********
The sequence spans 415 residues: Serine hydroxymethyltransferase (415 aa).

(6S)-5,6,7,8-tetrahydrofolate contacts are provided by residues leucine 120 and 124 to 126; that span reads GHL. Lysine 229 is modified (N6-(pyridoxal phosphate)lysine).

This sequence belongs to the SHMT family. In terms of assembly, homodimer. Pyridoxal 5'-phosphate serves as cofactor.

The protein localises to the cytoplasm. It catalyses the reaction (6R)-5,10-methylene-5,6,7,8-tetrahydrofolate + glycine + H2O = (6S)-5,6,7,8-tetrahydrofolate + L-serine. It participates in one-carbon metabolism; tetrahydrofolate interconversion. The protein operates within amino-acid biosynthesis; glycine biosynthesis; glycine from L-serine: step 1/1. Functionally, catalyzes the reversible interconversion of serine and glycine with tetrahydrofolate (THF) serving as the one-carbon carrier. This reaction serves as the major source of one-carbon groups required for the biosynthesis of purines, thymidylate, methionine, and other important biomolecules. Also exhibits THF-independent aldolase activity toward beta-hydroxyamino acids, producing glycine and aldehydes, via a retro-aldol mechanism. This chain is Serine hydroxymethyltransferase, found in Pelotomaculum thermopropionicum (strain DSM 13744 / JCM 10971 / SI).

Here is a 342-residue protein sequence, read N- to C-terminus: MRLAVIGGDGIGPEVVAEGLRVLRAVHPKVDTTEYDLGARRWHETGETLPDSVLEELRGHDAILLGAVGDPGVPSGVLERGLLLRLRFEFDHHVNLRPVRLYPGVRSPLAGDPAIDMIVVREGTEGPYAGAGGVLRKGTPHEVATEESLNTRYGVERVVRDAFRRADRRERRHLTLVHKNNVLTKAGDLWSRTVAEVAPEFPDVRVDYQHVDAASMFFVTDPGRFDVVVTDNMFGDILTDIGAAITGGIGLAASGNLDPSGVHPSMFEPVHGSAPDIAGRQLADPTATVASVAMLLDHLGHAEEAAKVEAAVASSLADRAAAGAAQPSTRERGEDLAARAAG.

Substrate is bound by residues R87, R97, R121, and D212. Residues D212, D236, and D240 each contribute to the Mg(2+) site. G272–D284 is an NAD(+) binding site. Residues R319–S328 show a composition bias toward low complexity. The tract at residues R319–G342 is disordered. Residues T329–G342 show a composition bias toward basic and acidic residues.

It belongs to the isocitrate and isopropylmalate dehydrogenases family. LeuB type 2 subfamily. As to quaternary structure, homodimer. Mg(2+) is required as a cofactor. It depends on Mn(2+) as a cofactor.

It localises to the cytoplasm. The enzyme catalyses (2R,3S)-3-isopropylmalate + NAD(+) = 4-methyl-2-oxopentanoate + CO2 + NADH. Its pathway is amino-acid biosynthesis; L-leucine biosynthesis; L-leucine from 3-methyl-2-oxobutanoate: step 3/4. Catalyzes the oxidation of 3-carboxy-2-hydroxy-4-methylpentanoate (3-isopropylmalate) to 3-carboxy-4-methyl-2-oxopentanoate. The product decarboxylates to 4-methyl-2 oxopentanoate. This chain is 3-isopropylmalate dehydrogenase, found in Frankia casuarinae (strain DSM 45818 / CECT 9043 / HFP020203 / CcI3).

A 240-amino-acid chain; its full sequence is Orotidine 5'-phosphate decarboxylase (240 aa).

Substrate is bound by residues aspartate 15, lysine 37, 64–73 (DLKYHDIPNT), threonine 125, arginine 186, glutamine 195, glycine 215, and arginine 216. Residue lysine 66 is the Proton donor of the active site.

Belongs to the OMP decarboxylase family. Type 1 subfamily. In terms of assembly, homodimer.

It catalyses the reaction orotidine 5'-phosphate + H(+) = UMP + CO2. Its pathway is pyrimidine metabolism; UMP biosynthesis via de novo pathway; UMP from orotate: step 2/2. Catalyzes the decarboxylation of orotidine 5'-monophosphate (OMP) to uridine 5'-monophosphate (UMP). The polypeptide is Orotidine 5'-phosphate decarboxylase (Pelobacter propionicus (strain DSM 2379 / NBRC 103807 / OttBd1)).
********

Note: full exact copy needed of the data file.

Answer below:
The sequence spans 415 residues: Serine hydroxymethyltransferase (415 aa).

(6S)-5,6,7,8-tetrahydrofolate contacts are provided by residues leucine 120 and 124 to 126; that span reads GHL. Lysine 229 is modified (N6-(pyridoxal phosphate)lysine).

This sequence belongs to the SHMT family. In terms of assembly, homodimer. Pyridoxal 5'-phosphate serves as cofactor.

The protein localises to the cytoplasm. It catalyses the reaction (6R)-5,10-methylene-5,6,7,8-tetrahydrofolate + glycine + H2O = (6S)-5,6,7,8-tetrahydrofolate + L-serine. It participates in one-carbon metabolism; tetrahydrofolate interconversion. The protein operates within amino-acid biosynthesis; glycine biosynthesis; glycine from L-serine: step 1/1. Functionally, catalyzes the reversible interconversion of serine and glycine with tetrahydrofolate (THF) serving as the one-carbon carrier. This reaction serves as the major source of one-carbon groups required for the biosynthesis of purines, thymidylate, methionine, and other important biomolecules. Also exhibits THF-independent aldolase activity toward beta-hydroxyamino acids, producing glycine and aldehydes, via a retro-aldol mechanism. This chain is Serine hydroxymethyltransferase, found in Pelotomaculum thermopropionicum (strain DSM 13744 / JCM 10971 / SI).

Here is a 342-residue protein sequence, read N- to C-terminus: MRLAVIGGDGIGPEVVAEGLRVLRAVHPKVDTTEYDLGARRWHETGETLPDSVLEELRGHDAILLGAVGDPGVPSGVLERGLLLRLRFEFDHHVNLRPVRLYPGVRSPLAGDPAIDMIVVREGTEGPYAGAGGVLRKGTPHEVATEESLNTRYGVERVVRDAFRRADRRERRHLTLVHKNNVLTKAGDLWSRTVAEVAPEFPDVRVDYQHVDAASMFFVTDPGRFDVVVTDNMFGDILTDIGAAITGGIGLAASGNLDPSGVHPSMFEPVHGSAPDIAGRQLADPTATVASVAMLLDHLGHAEEAAKVEAAVASSLADRAAAGAAQPSTRERGEDLAARAAG.

Substrate is bound by residues R87, R97, R121, and D212. Residues D212, D236, and D240 each contribute to the Mg(2+) site. G272–D284 is an NAD(+) binding site. Residues R319–S328 show a composition bias toward low complexity. The tract at residues R319–G342 is disordered. Residues T329–G342 show a composition bias toward basic and acidic residues.

It belongs to the isocitrate and isopropylmalate dehydrogenases family. LeuB type 2 subfamily. As to quaternary structure, homodimer. Mg(2+) is required as a cofactor. It depends on Mn(2+) as a cofactor.

It localises to the cytoplasm. The enzyme catalyses (2R,3S)-3-isopropylmalate + NAD(+) = 4-methyl-2-oxopentanoate + CO2 + NADH. Its pathway is amino-acid biosynthesis; L-leucine biosynthesis; L-leucine from 3-methyl-2-oxobutanoate: step 3/4. Catalyzes the oxidation of 3-carboxy-2-hydroxy-4-methylpentanoate (3-isopropylmalate) to 3-carboxy-4-methyl-2-oxopentanoate. The product decarboxylates to 4-methyl-2 oxopentanoate. This chain is 3-isopropylmalate dehydrogenase, found in Frankia casuarinae (strain DSM 45818 / CECT 9043 / HFP020203 / CcI3).

A 240-amino-acid chain; its full sequence is Orotidine 5'-phosphate decarboxylase (240 aa).

Substrate is bound by residues aspartate 15, lysine 37, 64–73 (DLKYHDIPNT), threonine 125, arginine 186, glutamine 195, glycine 215, and arginine 216. Residue lysine 66 is the Proton donor of the active site.

Belongs to the OMP decarboxylase family. Type 1 subfamily. In terms of assembly, homodimer.

It catalyses the reaction orotidine 5'-phosphate + H(+) = UMP + CO2. Its pathway is pyrimidine metabolism; UMP biosynthesis via de novo pathway; UMP from orotate: step 2/2. Catalyzes the decarboxylation of orotidine 5'-monophosphate (OMP) to uridine 5'-monophosphate (UMP). The polypeptide is Orotidine 5'-phosphate decarboxylase (Pelobacter propionicus (strain DSM 2379 / NBRC 103807 / OttBd1)).